5 Things You Can Do Today To Improve “Thinking On Your Feet”

November 20, 2014

People tell us all the time that they struggle to think on their feet, or that they’re not improvisors, as if the ability to improvise is something you’re either born with or not.  Here are 5 improv techniques you can use in your next conversation, meeting or presentation to stay “faster on feet” and roll with whatever comes your way.

 

 

1. Respond Positively

Avoid going negative.  Negativity is rooted in fear, so when you’re out of your element or a little afraid, going negative comes easily.  Resist the temptation.  Being positive keeps the doors to your creativity open.  It’s inviting, and makes your thought process easier to jump onto than with negative statements.

 

 

2. Make It About Your Audience

Caught off guard?  Admitting you don’t know is fine, but don’t lead with it. Instead of starting off with, “I don’t know,” try this: “I’m glad you brought that up.  I know that’s important to you and I want to make sure I get you the best information. Can you tell me more about what you’ve done in the past to address it?”  This takes the focus off of you to come up with an answer, and puts it on them to come up with details.  It stays positive, and demonstrates your desire to be helpful.

Additionally, speak to your audiences interests: “Susan, you mentioned you went to Michigan State.  You’ll appreciate this . . .”

 

 

3. Use Details

We love the anecdote in the book Truth in Comedy about how when Mike Myers (of Wayne’s World and Austin Powers fame) was an improvisor at Second City, he would say things like, “Pass the Heinz,” instead of, “Pass the ketchup.” Improvisors, storytellers and great communicators know the power of details.  Details are the salt and pepper of great conversation.  Sprinkle them in and they bring out the flavor of the stories being told.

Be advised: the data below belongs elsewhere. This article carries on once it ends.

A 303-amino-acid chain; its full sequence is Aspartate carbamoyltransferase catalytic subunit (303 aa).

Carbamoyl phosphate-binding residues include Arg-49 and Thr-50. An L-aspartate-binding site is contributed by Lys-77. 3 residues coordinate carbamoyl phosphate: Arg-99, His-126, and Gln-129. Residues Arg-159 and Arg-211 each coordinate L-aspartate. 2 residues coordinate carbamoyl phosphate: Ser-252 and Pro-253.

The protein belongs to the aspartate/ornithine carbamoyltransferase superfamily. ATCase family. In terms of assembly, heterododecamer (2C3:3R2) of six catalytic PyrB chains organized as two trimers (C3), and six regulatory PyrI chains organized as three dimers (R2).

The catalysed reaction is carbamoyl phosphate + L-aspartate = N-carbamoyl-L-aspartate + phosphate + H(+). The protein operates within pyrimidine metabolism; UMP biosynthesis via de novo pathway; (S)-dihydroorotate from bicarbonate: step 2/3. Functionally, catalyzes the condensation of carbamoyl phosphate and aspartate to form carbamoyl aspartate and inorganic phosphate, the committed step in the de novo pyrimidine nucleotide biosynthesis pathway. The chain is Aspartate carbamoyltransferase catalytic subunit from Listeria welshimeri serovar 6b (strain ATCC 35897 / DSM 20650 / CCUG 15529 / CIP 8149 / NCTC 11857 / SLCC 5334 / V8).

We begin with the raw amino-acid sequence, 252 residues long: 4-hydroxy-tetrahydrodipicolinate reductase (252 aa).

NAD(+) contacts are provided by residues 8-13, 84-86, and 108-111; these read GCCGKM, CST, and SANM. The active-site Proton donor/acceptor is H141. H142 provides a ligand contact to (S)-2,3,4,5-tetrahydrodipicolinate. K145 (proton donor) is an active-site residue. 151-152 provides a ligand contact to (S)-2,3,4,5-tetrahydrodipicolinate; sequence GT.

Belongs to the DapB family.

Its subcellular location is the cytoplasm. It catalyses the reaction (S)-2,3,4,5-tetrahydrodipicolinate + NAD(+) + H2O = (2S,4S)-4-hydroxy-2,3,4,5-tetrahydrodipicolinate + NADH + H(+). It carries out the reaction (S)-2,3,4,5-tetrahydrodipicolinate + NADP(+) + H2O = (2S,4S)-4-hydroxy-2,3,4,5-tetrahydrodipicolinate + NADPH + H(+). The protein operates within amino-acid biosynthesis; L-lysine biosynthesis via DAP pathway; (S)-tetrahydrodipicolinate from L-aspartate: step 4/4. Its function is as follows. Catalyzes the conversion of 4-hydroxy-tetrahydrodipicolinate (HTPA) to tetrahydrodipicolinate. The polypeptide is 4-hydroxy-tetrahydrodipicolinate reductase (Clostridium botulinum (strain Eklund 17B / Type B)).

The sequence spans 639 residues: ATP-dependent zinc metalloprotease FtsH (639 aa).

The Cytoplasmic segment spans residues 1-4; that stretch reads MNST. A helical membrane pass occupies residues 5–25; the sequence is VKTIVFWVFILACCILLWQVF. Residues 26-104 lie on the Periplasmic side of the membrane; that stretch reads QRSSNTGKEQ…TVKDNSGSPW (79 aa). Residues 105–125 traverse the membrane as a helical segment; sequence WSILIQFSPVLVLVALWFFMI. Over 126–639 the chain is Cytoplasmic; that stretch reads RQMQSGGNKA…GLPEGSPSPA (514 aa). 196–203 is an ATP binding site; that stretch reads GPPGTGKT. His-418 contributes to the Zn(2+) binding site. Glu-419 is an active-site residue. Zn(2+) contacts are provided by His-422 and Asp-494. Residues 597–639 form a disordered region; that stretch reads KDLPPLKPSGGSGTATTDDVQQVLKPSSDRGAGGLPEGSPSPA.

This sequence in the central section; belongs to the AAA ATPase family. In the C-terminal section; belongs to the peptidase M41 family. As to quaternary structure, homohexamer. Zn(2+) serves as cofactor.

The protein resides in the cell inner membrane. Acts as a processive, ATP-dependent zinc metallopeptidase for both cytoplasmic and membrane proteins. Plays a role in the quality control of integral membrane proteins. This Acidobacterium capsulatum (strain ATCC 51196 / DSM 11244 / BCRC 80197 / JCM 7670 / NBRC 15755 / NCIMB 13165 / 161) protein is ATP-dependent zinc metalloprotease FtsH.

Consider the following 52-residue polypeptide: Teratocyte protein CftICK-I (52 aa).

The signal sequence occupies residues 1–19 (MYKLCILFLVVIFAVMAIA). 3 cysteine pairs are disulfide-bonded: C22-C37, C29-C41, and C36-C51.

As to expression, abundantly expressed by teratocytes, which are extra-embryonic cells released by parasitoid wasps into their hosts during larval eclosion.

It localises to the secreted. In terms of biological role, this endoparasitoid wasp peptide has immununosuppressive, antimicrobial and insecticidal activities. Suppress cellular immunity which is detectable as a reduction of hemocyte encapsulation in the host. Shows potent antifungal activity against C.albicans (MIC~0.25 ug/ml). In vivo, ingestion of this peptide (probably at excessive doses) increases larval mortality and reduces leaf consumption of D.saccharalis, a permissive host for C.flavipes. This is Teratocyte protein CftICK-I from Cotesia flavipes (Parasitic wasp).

4. Make a Choice and Commit To It

In other words, don’t waffle or express self doubt.  Be excited about what you are speaking about.  Genuinely.  Excitement is contagious.  Making a pitch to a client, customer or manager?  Explain why it’s great.  Buy into yourself and you’ll get buy in from others.  Committing to a choice doesn’t mean getting defensive about it. You can be confident and flexible.  So, for example, what if you’ve committed to a particular idea and your client or boss doesn’t buy in?  Refer to step 2: “I’m glad you brought that up.  We’ll want to consider those types of issues as we finalize this project.”

 

 

5. Respond to What Was Just Said

What most people call “thinking on your feet,” improvisors call “responding in the moment.”  If you get hung up on the narrative forming in your head, you’re going to get a jolt when someone takes you off-script.  Allow yourself the freedom to let go of the path you were on and respond genuinely to what was just said. A lot of the stumbling that comes with thinking on your feet is getting caught in the no-man’s-land between the track your brain was on and the track it’s being pushed into when caught off guard.  Be okay with making the full jump to the new track.  Your narrative will circle back around.

 

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Brian at WMU Haworth College of Business

Whether you're looking to ease into a culture change, want solutions for conflict resolution or are looking for more communication tools when it's time to go "off script," applied improv will provide great take-aways for your team. It makes for a great team building event too!

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It's improvisation, but there's a method to the madness. We have a proven process that begins with simple communication concepts, which then build on themselves until we arrive at specific, real-world techniques for effective, positive communication. 

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Let us know how we can introduce the benefits of improv to your group. In addition to performing and coaching improv for years, we have backgrounds in sales management, event planning, focus group facilitation, business development and small business ownership.

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